Rates Spark: How Not To Rock The Boat

The ECB meets today. The press conference will be an exercise in avoiding the tapering debate but rates markets are increasingly focused on rate hikes. Record US inflation comes as demand for carry trades is on the rise.

Source: Shutterstock

ECB: all lights flashing green

The ECB can breathe a sigh of relief as it meets today. Most economic indicators are flashing green: the vaccination campaign is on track, optimism is at a record high, and reopening promises solid economic growth in the second half of the year. The same is true on the financial front: government yields and swap rates are low, even more so when compared to inflation, and credit spreads are tight.

In that context, it wouldn’t be entirely surprising if the ECB decided to pare back the raft of measures it has in place to support the economy, but our economics team thinks they won’t. Fair enough. As ECB officials have argued in the past, the cost of removing accommodation too early outweighs that of removing it too late. There is also the fact that most see the risk of an inflationary spiral as negligible.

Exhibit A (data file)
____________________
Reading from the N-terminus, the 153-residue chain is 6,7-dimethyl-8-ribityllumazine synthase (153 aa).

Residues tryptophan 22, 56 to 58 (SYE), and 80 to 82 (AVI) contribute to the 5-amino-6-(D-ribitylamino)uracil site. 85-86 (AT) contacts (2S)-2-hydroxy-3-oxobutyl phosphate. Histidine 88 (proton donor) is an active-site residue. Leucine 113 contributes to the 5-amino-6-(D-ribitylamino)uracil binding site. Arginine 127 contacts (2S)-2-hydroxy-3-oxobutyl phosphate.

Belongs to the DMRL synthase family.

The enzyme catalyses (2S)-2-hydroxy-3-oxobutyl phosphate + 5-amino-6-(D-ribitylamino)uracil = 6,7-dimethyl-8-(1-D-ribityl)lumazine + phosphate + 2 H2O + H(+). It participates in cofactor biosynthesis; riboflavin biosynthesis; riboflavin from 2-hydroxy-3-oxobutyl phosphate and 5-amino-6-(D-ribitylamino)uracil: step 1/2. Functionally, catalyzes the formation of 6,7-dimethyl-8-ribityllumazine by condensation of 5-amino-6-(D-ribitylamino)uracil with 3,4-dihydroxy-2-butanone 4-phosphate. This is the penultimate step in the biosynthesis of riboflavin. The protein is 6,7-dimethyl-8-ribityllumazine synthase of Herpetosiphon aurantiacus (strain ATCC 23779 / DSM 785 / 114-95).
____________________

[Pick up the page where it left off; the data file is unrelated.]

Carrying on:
Government yields and swap rates are well contained, especially compared to inflation

Source: Refinitiv, ING 

Strong demand for bonds but beware of economic forecasts

That state of play has triggered renewed interest in carry trades, especially in higher-yielding markets. In Eurozone sovereign bonds, this has happened as Italy and Greece opportunistically returned to the primary market with syndicated deals, with Italy also due to carry out auctions today. Tight sovereign spreads should be sustained in our view, in fact, we see 10Y Italy-Germany crossing 100bp later this year, with the help of the ECB. The same cannot be said of low ‘core’ interest rates as the recovery takes hold and boosts appetite for riskier assets.

Tight sovereign spreads should be sustained

Of course, this meeting presents its own set of risks. With markets hooked on monetary stimulus, any hint of withdrawal later this year could upset the current status quo. This is particularly true as markets were led to expect the ECB to delay the tapering debate by another quarter. Any hint, wittingly or not, to the contrary could still send EUR rates into a tailspin. This is particularly true in light of the rally observed across EUR bond markets this week.

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Disclaimer: This publication has been prepared by the Economic and Financial Analysis Division of ING Bank N.V. (“ING”) solely for information purposes without regard to any ...

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